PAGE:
Regret sucks. Big time. It’s a difficult and painful thing to sit with. But it happens. Regret can feel all consuming, and it’s natural to want to get rid of it as quick as possible. However, regret isn’t as straightforward as you think. So today, we’re talking all about how to deal with regret. Watch below to learn what it is, why is happens, and how to cope when regret just won’t go away.
So you made a decision, and now you wish you would’ve done something different. You made a move, and it feels like the wrong one. If you could do it over again, you would. And you can’t help but feel a pit in your stomach. That difficult, nagging feeling? That’s regret. And it sucks to sit with.
People often forget that regret is an emotion. It’s “a feeling of sadness, repentance, or disappointment over something that has happened or been done.” It’s easy to talk about emotions in terms of good and bad, but that oversimplifies things. There are no bad emotions. There are uncomfortable and painful emotions, but that doesn’t mean that they’re bad. Emotions are important pieces of information. They tell you a lot about your experience. And regret is no exception. It’s painful and uncomfortable, but that doesn’t mean we need to get rid of it. In fact, this might surprise you, but sometimes regret isn’t just important; it’s healthy.
For example, imagine that you flaked on a friend. You weren’t there when they needed you. You cancelled in a time of need. And you hurt their feelings. In this case, sadness and disappointment make sense. You weren’t there for someone you care about. And you regret it. Or let’s say you made a decision to quit school. You weren’t doing well. It was hard. And you decided school wasn’t for you. But now it’s been a few years, and you’re unhappy at work. You realize school would’ve been a more satisfying path for you. You’re disappointed you left. You wish you would’ve stayed. And you feel regret about leaving. In these examples, regret makes sense.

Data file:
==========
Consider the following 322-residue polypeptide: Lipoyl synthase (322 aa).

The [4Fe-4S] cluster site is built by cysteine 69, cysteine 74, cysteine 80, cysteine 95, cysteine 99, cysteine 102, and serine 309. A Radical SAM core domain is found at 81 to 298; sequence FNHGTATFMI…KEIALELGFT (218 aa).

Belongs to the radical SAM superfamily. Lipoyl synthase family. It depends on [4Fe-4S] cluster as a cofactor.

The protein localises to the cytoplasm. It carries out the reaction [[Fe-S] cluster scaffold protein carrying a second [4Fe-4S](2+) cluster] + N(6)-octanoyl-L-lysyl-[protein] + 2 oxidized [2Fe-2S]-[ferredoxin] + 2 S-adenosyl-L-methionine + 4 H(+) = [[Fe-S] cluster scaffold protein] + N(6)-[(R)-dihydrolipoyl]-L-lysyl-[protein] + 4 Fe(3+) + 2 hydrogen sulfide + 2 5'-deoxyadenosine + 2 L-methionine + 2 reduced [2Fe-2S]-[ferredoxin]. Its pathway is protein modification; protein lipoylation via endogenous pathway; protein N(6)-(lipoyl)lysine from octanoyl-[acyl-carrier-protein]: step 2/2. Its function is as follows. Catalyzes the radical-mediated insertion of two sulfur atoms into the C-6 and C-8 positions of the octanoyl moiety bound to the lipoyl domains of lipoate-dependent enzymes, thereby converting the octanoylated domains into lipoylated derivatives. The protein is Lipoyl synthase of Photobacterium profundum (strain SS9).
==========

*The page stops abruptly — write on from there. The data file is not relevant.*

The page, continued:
Regret is often a cue that you’ve made a decision that isn’t in line with your values. It’s a reminder that you’ve made a decision you don’t want to repeat. Sadness, disappointment, and repentance are reasonable emotions when you mess up. They can be healthy responses to complex situations. In short, it’s ok to feel regret. It’s ok to wish you would’ve done something different.
The problem, however, is when you allow regret to take over. To swallow you up. The issue is when regret turns to shame. When you go from, “I did a bad thing” to “I’m a bad person.” Regret becomes toxic when you blame yourself, believing that you “should’ve” known better. This is when regret becomes unhealthy and unhelpful. So if regret is turning to shame, if you’re feeling weighed down by your regret, it’s time to act. It’s time to deal with regret head on, and these three simple steps will help.
1.Acknowledge what this regret can teach you. Remember how your elementary school teacher told you to learn from your mistakes? This totally applies to regret. Acknowledge how what you did wasn’t in line with your values. If you responded too quickly to an email and came off rude, learn to wait an hour before pressing send. If you didn’t call a friend on her birthday, and it hurt her feelings, learn from this. Remember that your friends have different love languages. And if you can learn from your regret, then it’s served a purpose.
2.Watch out for hindsight. Remember, when you made the decision, you didn’t have all the information you have now. When you left school, you didn’t know how much you’d hate your current job. When you turned right instead of left, you didn’t know a car would come out of nowhere. You know that now, but you didn’t know that then. So if your regret is saying, “I should’ve known better,” remember, you didn’t have all the information you have now, then. (PS: Learn why the word “should” is so dangerous here.)
3.Know that it’s over and done. Unless you’ve got Hermione Grangers’s time turner, you can’t go back in time. You can’t change what’s already happened. Use your self-talk to remind yourself that whatever you’re regretting, it’s over and done. You can’t get a redo. Be gentle and kind with yourself, just like you would with a friend who messed up. Beating yourself up won’t help anything. It’ll just give the regret somewhere to camp out. So try saying this: “It’s over and done. I can’t change what’s already happened. But I’ve learned from it, and that’s the best I can do.” (PS: Sound too simple? See why self-talk is legitimately a thing.)
Regret is painful and uncomfortable. And it can be hard to know how to deal with regret. But it’s a powerful and important emotion. And it can teach you a lot if you’re willing to listen. Allow yourself to feel regret if the situation calls. But don’t let your regret camp out. Don’t let it take over. Use these three steps to help yourself feel, deal, and then move forward from regret.